Simple and easy are used as synonyms, and they usually shouldn’t be.

Simplifying your business means (a) identifying what is necessary and what matters, and (b) eliminating the rest.

And let’s be very clear:

Simplifying your business does not mean that everything suddenly becomes easy.

Simple and easy are not the same thing.

Let’s take an example.

Suppose I tell you I want you to beat Michael Phelps in a freestyle swimming race.

This is a simple request: All you have to do is swim from one end of the pool to the other end of the pool before Michael Phelps does.

It’s incredibly simple.

But is it easy?

I haven’t personally attempted it, but given the number of medals that man wears around his neck, I feel safe in declaring that getting to the end of the pool before he does is a helluva long way from “easy.”

When I ask you to beat Michael Phelps in a freestyle swimming race, I have given you a simple request. Not an easy one. There’s a significant difference.

So if you think of “simple” and “easy” as synonyms, stop now.

In your business, you want things to be as simple as possible.

Some examples of making things simple in your business include:

  • There are only as many people on your team as truly need to be — and no more. (And that number might be one or two — big teams do not mean successful businesses.)

  • There are only as many services offered as make sense for the business, and no more.

  • There are only as many items in your website navigation as are actually useful to your website visitors, and no more.

  • You’re only spending money on those monthly services, coaches, and information products that you actually need, and no more.

  • Your processes and systems cover everything they need to for your business, not everything they possibly could for any business ever.

The focus in each of these examples is not “How do I make things easy?” Instead, the focus is on eliminating what is not necessary and what does not matter.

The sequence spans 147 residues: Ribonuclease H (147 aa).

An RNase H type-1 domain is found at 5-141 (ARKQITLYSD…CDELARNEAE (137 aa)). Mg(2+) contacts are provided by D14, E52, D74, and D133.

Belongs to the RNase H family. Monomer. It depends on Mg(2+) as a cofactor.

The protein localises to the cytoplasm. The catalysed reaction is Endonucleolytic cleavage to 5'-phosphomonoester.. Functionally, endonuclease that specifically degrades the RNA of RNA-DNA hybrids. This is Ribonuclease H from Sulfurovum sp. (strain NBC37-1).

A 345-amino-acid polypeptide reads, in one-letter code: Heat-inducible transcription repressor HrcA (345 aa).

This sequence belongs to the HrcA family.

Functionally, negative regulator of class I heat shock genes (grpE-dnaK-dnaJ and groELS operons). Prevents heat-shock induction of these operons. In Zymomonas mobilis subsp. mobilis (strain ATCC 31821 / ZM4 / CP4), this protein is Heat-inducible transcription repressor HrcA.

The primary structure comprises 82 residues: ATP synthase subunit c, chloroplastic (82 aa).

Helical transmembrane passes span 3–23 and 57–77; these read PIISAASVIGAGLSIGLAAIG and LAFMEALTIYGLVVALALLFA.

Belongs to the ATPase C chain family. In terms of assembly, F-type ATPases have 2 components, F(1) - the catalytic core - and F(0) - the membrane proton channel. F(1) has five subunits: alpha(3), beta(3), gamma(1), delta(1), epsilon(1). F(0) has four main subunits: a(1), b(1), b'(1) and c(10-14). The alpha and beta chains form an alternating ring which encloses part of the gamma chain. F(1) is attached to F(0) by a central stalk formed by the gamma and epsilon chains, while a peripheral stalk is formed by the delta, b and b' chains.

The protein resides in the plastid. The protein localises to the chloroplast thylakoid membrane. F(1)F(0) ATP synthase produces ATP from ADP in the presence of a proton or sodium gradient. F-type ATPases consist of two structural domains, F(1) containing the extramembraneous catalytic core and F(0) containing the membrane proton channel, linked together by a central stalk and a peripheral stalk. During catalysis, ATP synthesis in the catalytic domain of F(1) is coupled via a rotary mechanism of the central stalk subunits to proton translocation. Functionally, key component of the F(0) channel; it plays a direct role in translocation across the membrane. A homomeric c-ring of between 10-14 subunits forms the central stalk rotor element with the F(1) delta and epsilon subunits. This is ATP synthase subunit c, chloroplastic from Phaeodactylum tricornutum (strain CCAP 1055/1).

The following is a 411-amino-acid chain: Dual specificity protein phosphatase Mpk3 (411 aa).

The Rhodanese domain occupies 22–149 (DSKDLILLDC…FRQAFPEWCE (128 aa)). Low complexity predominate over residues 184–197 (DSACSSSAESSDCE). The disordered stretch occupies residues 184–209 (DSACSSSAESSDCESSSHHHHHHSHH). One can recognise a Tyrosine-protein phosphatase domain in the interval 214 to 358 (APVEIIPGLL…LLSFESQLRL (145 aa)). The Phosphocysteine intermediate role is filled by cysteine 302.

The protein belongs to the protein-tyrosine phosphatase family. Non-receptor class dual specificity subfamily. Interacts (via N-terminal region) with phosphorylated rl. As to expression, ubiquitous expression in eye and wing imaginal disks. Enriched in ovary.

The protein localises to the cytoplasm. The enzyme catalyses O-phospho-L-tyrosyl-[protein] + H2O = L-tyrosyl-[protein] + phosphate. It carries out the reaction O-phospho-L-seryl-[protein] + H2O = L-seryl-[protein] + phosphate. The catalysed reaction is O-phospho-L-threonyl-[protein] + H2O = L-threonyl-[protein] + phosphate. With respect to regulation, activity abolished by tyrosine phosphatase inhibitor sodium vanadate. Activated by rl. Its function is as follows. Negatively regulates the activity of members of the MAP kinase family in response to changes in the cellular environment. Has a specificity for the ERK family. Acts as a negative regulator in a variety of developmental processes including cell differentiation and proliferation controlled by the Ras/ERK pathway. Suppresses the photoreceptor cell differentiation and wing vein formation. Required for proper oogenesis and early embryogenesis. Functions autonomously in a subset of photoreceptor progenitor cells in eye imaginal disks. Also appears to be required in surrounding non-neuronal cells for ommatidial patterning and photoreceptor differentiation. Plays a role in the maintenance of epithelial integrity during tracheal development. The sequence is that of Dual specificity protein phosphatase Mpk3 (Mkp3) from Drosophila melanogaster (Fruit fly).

You’ll often wind up making things exponentially easier for yourself by simplifying your business — but you won’t wind up trouble-free.

The process of simplifying your business does not eliminate all challenges.

Eliminating what you don’t need and what doesn’t truly matter to your business and its clients won’t end your current challenges. And it won’t head off all future difficulties.

The benefit of simplifying your business is not that it stops being hard.

The benefits of simplifying your business are:

  • You get rid of many unnecessary challenges, and you prevent many more from occurring.

  • You create mental and emotional (and even financial) space that was being taken up by the complications. You can now use that space to better direct and manage your business.

  • You can focus on fixing the challenges that do arise by addressing the areas that matter. Your ability to troubleshoot is no longer weighed down by peripheral considerations and tangential domino effects.

You’re not simplifying to make business easy — that’s not a realistic expectation.

But by simplifying you avoid making business harder than it needs to be. You prevent business from being more costly than it needs to be. Or more prone to burnout than it needs to be.

Those are absolutely realistic expectations.

Simplifying doesn’t make businesses easier. It makes them healthier: more stable and more resilient. And healthier businesses are better businesses.